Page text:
A new class of antibacterials, the imidazopyrazinones, reveal structural transitions involved in DNA gyrase poisoning and mechanisms of resistance.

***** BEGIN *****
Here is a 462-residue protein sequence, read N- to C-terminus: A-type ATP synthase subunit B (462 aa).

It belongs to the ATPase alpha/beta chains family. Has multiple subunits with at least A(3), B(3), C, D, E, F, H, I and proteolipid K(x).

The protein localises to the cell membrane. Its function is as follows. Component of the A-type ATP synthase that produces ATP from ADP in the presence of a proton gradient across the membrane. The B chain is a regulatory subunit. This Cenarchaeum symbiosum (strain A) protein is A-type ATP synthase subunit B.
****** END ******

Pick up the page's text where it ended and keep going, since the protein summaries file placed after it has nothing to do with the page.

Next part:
Imidazopyrazinones (IPYs) are a new class of compounds that target bacterial topoisomerases as a basis for their antibacterial activity. We have characterized the mechanism of these compounds through structural/mechanistic studies showing they bind and stabilize a cleavage complex between DNA gyrase and DNA ('poisoning') in an analogous fashion to fluoroquinolones, but without the requirement for the water-metal-ion bridge. Biochemical experiments and structural studies of cleavage complexes of IPYs compared with an uncleaved gyrase-DNA complex, reveal conformational transitions coupled to DNA cleavage at the DNA gate. These involve movement at the GyrA interface and tilting of the TOPRIM domains toward the scissile phosphate coupled to capture of the catalytic metal ion. Our experiments show that these structural transitions are involved generally in poisoning of gyrase by therapeutic compounds and resemble those undergone by the enzyme during its adenosine triphosphate-coupled strand-passage cycle. In addition to resistance mutations affecting residues that directly interact with the compounds, we characterized a mutant (D82N) that inhibits formation of the cleavage complex by the unpoisoned enzyme. The D82N mutant appears to act by stabilizing the binary conformation of DNA gyrase with uncleaved DNA without direct interaction with the compounds. This provides general insight into the resistance mechanisms to antibiotics targeting bacterial type II topoisomerases.